Three million surgical face masks arrived in Israel from China in coordination with the Foreign Ministry and Israeli diplomatic delegations in China and the United States, it was announced Friday.
A special El Al flight from Shanghai landed overnight, the Foreign Ministry said in a statement, adding that the project was funded by a foundation belonging to Russian-Israeli billionaire Yuri Milner.
The masks will be handed over to the Magen David Adom ambulance service which will distribute them to hospitals, government ministries and other national bodies that are fully operating amid the coronavirus pandemic.
Earlier this month, the Defense Ministry said it brought in eleven airplanes from China containing millions of pieces of medical equipment, including ventilators, face masks and protective suits.
The virus, which causes the COVID-19 disease, first spread at the end of last year in China. The ground-zero city of Wuhan abruptly raised its death toll by 50 percent to a total of 3,869 on Friday, admitting that many cases were “mistakenly reported” or missed entirely.
The adjustment, detailed in a social media posting by the city government, added 1,290 deaths to the tally in Wuhan, where the global pandemic emerged and which has suffered the vast majority of China’s fatalities from COVID-19.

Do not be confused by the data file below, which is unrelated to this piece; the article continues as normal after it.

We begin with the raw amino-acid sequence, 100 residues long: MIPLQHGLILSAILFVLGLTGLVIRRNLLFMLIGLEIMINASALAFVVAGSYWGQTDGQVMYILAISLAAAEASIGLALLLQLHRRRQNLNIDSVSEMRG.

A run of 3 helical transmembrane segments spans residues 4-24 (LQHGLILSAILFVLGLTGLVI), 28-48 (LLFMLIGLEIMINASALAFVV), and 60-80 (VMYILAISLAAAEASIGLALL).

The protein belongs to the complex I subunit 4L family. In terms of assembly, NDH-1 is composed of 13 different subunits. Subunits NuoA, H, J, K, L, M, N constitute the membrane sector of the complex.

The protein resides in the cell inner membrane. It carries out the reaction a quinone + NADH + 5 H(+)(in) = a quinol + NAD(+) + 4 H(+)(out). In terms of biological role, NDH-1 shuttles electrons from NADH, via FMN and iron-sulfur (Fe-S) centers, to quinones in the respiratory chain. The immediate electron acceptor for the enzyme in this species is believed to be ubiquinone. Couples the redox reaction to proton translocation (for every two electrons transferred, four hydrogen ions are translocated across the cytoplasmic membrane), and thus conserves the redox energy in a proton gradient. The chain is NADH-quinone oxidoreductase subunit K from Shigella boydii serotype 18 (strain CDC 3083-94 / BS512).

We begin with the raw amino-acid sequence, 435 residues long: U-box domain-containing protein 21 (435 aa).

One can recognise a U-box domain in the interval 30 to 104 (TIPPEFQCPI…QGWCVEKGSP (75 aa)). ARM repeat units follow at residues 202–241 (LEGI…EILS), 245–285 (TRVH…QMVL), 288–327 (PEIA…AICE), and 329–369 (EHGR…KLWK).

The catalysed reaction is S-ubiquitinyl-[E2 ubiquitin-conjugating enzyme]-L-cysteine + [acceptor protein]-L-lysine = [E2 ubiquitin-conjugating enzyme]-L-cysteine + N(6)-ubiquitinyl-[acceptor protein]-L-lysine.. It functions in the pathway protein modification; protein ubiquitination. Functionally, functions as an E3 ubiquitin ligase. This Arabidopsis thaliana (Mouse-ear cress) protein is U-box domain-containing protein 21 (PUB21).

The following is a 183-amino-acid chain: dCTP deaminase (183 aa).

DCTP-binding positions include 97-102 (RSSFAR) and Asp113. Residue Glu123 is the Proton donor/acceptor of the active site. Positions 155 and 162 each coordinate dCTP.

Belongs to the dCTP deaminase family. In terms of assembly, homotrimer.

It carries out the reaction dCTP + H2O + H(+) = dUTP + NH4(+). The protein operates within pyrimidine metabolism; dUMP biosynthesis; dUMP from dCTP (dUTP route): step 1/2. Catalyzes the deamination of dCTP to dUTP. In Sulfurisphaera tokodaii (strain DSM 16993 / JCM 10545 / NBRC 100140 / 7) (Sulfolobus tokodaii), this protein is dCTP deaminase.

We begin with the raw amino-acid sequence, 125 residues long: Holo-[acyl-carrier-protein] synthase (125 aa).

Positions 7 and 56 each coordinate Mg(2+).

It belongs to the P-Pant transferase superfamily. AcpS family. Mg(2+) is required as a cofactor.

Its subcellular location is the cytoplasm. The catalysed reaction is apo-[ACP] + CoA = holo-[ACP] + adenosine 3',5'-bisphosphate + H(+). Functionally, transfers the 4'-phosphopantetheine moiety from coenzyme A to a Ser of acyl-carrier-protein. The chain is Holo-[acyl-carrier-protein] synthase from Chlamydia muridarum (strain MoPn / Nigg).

The air convoy is the latest in Israel’s efforts to bring much-needed supplies from abroad for use by medical staff in the campaign to treat patients infected with the virus, and prevent its further spread.
Israelis are required to wear faces masks when venturing outside in accordance with a new Health Ministry directive that came into effect on Sunday morning.
Under the new rules, masks must be worn when leaving home and should cover the nose and the mouth. This does not apply to children under age 6; or people with emotional, mental or medical conditions that would prevent them from wearing a mask; drivers in their cars; people alone in a building; and two workers who work regularly together, provided they maintain social distancing.
The masks can be homemade, makeshift, or bought, according to the authorities. The order had previously been issued as a recommendation.
The WHO released updated guidelines last week on face masks, saying there was “limited evidence” suggesting a mask worn by a person with the coronavirus would protect those around them, and “no evidence” it was effective for those who are healthy.
Moreover, it warned people to reserve medical masks for health care professionals and cautioned against a false sense of security by mask-wearers.
It added: “The use of masks made of other materials (e.g., cotton fabric), also known as non-medical masks, in the community setting, has not been well evaluated. There is no current evidence to make a recommendation for or against their use in this setting.”
Agencies contributed to this report.